Los Santos
Looking back

 

Day 7: Villafranca de los Barros to Torremejia (27 Kms)

View from the outset

Today’s walk, at 27 Kms, was a bit more than we wanted to try until Robin’s knee started feeling better. So we headed out into the early morning half light to find some breakfast. At the Hotel Diana, a few blocks from our albergue, we got a bite to eat and asked the bar lady to ring a taxi. With breakfast tucked away a cab appeared and we were off to rejoin the Camino just east of the village of Almendralejo. This would pretty much chop 14 Kms from today’s stage. Our driver knew exactly where the VdlP connected to the road we were on, and dropped us off just where we wanted to be. After a few moments of slinging and adjusting our packs, we were underway. It was a quiet, perhaps even lonely, intersection that we departed from, but in short order we were transported back to our purpose and felt once again that unique peace of being on the road to Santiago. The terrain we encountered was simply flat, dead flat. Olives and grapes seem to be the dominant crops. As we made our way along the Camino tractors worked away tending surrounding fields. Older tractors driven by older men seemed characteristic of the area.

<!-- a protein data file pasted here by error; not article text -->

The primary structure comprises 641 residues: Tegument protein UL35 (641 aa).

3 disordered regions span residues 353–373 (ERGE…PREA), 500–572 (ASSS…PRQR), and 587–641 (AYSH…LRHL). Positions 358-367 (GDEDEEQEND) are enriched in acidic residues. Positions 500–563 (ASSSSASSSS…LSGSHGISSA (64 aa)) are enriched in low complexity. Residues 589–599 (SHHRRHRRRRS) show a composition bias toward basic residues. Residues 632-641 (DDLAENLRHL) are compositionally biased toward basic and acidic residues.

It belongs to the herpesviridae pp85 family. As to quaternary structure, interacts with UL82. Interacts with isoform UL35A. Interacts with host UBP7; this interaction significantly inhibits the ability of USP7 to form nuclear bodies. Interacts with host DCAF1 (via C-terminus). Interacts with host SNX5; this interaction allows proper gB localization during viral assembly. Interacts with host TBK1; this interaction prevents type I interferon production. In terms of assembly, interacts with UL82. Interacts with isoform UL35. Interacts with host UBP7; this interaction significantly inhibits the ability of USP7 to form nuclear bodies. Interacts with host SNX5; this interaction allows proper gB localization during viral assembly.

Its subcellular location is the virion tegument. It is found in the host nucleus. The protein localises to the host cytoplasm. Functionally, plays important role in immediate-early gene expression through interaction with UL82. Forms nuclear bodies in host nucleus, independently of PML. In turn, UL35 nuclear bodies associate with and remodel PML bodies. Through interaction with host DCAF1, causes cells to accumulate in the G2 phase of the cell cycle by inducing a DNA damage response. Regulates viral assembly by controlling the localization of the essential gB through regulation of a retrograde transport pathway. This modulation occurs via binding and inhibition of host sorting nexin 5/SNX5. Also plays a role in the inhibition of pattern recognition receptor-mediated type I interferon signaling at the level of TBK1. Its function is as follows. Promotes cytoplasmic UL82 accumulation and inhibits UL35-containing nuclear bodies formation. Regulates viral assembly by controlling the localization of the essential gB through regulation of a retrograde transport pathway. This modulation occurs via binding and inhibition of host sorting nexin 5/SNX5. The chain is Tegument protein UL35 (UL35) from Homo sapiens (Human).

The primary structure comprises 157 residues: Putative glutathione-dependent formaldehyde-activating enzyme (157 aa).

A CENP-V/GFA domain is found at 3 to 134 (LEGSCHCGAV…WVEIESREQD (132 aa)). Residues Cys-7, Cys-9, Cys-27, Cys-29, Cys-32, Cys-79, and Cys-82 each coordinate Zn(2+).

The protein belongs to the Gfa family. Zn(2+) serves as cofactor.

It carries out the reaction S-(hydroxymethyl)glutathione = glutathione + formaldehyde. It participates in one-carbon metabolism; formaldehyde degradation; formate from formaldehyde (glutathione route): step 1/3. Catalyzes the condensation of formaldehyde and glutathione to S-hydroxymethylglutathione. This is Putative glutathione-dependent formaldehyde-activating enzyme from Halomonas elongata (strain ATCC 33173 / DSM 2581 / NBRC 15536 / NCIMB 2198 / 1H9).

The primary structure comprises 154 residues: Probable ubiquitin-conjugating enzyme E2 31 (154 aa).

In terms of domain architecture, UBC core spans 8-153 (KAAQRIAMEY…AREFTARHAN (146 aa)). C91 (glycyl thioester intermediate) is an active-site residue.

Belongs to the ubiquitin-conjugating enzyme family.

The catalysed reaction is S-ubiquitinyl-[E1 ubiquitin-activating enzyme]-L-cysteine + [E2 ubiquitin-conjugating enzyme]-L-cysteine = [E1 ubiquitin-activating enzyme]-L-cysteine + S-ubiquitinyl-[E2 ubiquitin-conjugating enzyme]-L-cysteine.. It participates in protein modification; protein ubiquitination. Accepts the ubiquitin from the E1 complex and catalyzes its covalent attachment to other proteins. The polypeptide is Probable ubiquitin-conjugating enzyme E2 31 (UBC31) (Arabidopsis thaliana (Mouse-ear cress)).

Our destination just visible in the distance